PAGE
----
Draining a landslide, help needed designing push pipe - Page 4
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  1. #61
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    Quote Originally Posted by adama View Post
    Honestly some simple drainage under the rebuilt road and further down the hill will stop that from happening, not sure how much perforated pipe is there but over here its pretty dang cheap compared to a few hundred meters of road bed.
    I think the 'simple drainage' under the road would merely be situated in material that is part of the entire hillside sliding down. The whole mountain is slipping, not just the road. We have many such situations in northern California and the solution isn't to screw with the existing slipping road, it's to relocate the highway to a completely different location, one that isn't moving. Do a little search for 'Last Chance Grade' in Del Norte/Humboldt County, CA

    Stuart

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    I read first page, no time for the rest. Its a hot real estate market there, sell, find some place else.

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    Quote Originally Posted by atomarc View Post
    I think the 'simple drainage' under the road would merely be situated in material that is part of the entire hillside sliding down.

    Yep thats right were you want it, take that water, flow it through any pipes you wish, you want to stop it soaking down and keep the land dry, a few percent difference in moisture is all it takes between slide or not.

    You normally do it in perforated plastic so as it dries out and things move - settle a little you don't get cracking and leakage like in clay tile.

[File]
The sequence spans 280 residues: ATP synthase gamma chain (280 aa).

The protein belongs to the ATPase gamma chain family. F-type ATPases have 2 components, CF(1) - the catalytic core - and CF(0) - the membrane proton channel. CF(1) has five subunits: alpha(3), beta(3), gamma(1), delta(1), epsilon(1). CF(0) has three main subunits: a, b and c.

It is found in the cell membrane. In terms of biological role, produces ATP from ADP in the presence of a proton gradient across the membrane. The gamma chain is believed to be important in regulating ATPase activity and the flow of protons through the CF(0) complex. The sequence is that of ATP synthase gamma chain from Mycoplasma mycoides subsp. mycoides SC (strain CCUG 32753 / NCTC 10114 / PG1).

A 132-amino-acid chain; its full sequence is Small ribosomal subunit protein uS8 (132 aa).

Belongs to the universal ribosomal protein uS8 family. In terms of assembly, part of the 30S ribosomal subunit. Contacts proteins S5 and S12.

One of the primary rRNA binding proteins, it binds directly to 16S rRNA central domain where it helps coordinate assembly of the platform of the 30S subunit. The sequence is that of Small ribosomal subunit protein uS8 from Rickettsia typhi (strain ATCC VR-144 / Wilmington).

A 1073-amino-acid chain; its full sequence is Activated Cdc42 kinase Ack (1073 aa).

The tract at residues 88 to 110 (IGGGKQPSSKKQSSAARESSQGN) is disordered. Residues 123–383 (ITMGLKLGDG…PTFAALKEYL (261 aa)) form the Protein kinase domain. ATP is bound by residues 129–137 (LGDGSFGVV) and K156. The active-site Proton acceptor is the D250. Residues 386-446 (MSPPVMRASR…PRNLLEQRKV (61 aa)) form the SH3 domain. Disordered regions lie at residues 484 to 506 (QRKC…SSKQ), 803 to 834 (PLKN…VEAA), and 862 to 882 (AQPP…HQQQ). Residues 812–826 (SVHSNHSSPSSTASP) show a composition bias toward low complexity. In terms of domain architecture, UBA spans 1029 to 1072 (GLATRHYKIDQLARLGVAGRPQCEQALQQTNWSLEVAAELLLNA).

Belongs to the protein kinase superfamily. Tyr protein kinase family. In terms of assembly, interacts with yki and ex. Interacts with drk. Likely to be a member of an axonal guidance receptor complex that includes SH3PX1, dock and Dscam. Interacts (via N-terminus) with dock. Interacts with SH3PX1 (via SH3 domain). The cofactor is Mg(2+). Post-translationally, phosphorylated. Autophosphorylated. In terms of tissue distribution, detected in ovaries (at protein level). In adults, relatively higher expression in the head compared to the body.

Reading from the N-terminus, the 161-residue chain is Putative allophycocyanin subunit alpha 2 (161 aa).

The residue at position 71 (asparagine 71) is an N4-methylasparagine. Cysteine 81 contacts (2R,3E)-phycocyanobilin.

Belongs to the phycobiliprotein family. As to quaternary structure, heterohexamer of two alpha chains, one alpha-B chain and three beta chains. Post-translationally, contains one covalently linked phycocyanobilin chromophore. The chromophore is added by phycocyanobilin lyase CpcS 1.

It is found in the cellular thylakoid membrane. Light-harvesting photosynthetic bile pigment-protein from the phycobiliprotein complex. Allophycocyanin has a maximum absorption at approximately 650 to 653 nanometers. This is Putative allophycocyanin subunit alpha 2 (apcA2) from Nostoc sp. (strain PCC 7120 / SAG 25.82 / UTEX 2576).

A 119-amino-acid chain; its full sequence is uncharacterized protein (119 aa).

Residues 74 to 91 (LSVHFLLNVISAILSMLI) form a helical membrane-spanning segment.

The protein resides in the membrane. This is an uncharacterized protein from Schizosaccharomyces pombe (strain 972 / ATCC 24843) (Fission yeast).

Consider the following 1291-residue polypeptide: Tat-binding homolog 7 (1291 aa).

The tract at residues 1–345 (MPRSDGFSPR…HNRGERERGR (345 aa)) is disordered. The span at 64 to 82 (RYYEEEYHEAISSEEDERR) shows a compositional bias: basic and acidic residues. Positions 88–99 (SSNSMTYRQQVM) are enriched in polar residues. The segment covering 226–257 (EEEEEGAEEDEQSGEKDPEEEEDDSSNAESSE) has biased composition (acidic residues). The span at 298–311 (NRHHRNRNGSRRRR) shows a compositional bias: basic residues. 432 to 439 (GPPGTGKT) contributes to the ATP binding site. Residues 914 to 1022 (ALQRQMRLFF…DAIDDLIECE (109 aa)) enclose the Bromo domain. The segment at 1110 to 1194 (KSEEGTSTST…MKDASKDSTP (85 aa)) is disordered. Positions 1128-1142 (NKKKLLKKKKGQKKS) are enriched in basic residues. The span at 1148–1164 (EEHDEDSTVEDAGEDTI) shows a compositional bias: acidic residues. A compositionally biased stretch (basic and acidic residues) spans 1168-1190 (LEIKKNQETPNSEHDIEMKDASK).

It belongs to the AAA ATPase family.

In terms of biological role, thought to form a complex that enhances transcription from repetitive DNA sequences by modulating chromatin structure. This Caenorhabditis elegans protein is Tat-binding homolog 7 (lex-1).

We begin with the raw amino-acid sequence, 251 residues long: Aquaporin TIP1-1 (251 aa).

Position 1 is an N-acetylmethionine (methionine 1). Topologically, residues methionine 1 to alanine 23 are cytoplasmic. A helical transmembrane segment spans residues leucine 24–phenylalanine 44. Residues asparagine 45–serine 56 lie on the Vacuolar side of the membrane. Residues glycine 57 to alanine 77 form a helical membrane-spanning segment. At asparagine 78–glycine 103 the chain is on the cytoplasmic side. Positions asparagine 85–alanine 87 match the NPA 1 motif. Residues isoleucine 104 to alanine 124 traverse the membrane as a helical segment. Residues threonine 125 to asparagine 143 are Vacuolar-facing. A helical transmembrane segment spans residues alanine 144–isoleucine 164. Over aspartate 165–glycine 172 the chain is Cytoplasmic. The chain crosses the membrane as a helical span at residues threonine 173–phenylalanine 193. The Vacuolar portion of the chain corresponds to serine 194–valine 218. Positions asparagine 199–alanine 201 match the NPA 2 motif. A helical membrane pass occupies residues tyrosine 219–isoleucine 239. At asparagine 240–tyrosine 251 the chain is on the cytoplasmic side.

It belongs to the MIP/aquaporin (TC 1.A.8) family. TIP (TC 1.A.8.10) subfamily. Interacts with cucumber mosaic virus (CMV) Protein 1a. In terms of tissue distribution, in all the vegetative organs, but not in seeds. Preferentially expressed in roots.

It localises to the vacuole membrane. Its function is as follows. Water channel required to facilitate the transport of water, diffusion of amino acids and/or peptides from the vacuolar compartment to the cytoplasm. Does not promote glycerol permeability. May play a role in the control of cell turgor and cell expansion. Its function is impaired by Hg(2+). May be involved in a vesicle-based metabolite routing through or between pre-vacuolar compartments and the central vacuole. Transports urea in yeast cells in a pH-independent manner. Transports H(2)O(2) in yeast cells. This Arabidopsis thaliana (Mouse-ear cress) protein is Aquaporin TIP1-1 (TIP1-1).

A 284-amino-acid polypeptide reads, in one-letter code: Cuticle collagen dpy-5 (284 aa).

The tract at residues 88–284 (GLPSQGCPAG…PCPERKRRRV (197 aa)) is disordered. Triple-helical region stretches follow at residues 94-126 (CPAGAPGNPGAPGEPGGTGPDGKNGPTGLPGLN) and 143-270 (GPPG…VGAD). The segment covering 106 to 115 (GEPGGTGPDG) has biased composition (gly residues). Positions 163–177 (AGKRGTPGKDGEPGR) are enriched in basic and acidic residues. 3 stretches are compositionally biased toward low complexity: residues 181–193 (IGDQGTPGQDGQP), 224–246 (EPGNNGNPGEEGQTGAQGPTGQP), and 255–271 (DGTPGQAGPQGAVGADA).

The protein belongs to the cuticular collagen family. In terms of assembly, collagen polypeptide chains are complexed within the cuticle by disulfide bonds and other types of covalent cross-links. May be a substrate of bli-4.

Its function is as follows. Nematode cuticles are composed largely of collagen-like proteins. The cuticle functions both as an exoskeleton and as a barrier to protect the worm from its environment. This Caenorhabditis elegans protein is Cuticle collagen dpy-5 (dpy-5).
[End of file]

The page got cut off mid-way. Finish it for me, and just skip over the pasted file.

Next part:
over here the pipe is but a couple of quid a meter and it goes in fast with a plow like arangement.

  5. #64
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    As atomarc said, this is a case of the entire mass hillside slipping. You can put all the tubing and pipes you want into the landslide, and the tubing will happily come down with all the rest of it.

    We now know that many of these locations are ancient landslides. When LIDAR surveys hit this area, they found hundreds, if not thousands, of previously unknown ancient landslides. Unfortunately, the soil engineers don't have any cheap solutions for stabilizing such sites. Which is where this thread originated: expensive, non-guaranteed treatments to hold things off a little while longer.

    The Oso landslide was fundamentally different to the current Hwy 101 landslide. In the Hwy 101 landslide, a large chunk of surface is slowly and fairly uniformly slipping down the face of the mountain. At Oso, a massive chunk of nearly vertical bluff let loose as a nearly instantaneous and catastropic (and multiply lethal) earth flow.

  6. #65
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    Quote Originally Posted by sfriedberg View Post
    As atomarc said, this is a case of the entire mass hillside slipping. You can put all the tubing and pipes you want into the landslide, and the tubing will happily come down with all the rest of it.

    We now know that many of these locations are ancient landslides. When LIDAR surveys hit this area, they found hundreds, if not thousands, of previously unknown ancient landslides. Unfortunately, the soil engineers don't have any cheap solutions for stabilizing such sites. Which is where this thread originated: expensive, non-guaranteed treatments to hold things off a little while longer.

    The Oso landslide was fundamentally different to the current Hwy 101 landslide. In the Hwy 101 landslide, a large chunk of surface is slowly and fairly uniformly slipping down the face of the mountain. At Oso, a massive chunk of nearly vertical bluff let loose as a nearly instantaneous and catastropic (and multiply lethal) earth flow.
    If the slip is do to peak rain fall - soil saturation then trust me you only need a few percent drainage to deal with it.

    If the whole mass is sliding because its that unstable when dry surely the vibration from ever passing car would make it move? Very few places experience that, simply because if the site is that unstable it has already moved to the bottom of the hill.

    This is kinda basic at the beech sand castle engineering, keep the moisture in check and baring earth quake style events it will stay still.


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